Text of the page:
pullorum disease


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Related to pullorum disease: fowl typhoid

pullorum disease

(pə-lôr′əm)
n.
A contagious, often fatal diarrheal disease of young poultry, caused by salmonella bacteria and usually transmitted by infected hens through their eggs.

pullorum disease

A fowl infection by Salmonella pullorum, with a nearly 100% mortality.

Epidemiology
Domestic or wild poultry (chickens, turkey, guinea fowl, quail, pheasants), as well as sparrows, parrots, canaries and bullfinches. Transmission to mammals is a case report rarity and is primarily vertical (i.e., through the egg), but can occur by direct or indirect contact with infected birds.

Clinical findings
Affected birds huddle near a heat source, are anorectic, appear weak, and have whitish faecal pasting around the vent (diarrhoea).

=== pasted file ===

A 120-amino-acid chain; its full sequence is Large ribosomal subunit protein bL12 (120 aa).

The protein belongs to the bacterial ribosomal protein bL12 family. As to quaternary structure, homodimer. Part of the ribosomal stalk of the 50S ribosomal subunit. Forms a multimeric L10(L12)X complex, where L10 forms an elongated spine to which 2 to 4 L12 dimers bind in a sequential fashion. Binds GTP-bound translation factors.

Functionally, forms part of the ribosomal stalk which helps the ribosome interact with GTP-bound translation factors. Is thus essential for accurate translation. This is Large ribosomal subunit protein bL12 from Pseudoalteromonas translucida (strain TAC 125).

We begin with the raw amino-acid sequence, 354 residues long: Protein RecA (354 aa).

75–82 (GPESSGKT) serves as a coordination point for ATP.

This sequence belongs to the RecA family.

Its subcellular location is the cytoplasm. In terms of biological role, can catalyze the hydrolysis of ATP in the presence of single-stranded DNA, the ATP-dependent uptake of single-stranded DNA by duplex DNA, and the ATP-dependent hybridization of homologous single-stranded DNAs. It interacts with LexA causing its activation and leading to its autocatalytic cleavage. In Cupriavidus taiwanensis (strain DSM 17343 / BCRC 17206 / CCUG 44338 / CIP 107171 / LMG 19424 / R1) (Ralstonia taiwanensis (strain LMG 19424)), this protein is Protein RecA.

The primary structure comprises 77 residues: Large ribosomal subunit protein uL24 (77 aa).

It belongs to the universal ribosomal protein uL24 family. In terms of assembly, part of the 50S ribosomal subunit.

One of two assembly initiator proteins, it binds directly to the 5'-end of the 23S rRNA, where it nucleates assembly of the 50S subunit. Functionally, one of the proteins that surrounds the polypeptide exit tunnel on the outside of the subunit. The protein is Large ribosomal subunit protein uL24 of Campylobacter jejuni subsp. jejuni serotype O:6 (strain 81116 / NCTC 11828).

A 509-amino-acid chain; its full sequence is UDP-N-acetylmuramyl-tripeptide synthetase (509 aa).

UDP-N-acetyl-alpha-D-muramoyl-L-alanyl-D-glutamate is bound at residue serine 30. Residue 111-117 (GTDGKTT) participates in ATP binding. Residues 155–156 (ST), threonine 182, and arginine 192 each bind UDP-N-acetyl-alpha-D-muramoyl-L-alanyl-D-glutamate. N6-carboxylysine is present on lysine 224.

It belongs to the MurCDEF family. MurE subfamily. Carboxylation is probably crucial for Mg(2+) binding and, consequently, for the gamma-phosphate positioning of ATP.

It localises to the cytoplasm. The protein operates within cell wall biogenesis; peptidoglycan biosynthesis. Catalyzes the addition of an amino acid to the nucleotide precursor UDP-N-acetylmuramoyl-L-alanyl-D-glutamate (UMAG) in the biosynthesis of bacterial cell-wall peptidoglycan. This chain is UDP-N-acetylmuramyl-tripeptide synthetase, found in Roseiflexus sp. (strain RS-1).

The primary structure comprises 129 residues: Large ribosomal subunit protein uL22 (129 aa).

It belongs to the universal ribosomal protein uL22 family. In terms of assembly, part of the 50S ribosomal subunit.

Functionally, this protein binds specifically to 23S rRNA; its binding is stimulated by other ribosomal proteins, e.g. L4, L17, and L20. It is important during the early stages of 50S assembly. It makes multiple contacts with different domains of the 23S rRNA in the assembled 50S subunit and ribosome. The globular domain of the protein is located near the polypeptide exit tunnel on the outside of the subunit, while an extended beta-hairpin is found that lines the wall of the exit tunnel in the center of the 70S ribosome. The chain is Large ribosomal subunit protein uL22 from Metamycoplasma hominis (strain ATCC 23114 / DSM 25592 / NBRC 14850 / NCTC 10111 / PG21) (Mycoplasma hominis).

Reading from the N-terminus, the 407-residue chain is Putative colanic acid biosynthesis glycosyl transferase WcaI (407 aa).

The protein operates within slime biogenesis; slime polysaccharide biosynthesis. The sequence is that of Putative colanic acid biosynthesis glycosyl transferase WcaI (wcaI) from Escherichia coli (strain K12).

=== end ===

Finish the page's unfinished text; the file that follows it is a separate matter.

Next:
DiffDx
Fowl typhoid.

Prognosis
Survivors often become asymptomatic carriers with localised infection of the ovary; eggs laid by such hens may hatch and produce infected progeny.
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References in periodicals archive ?
Sero-prevalence of fowl typhoid and pullorum disease from apparently healthy chickens in eastern Ethiopia.
Sulfonamides in poultry are widely used for the treatment of Infectious Coryza, Pullorum disease, Fowl Typhoid and Coccidiosis (Giguere et al., 2006).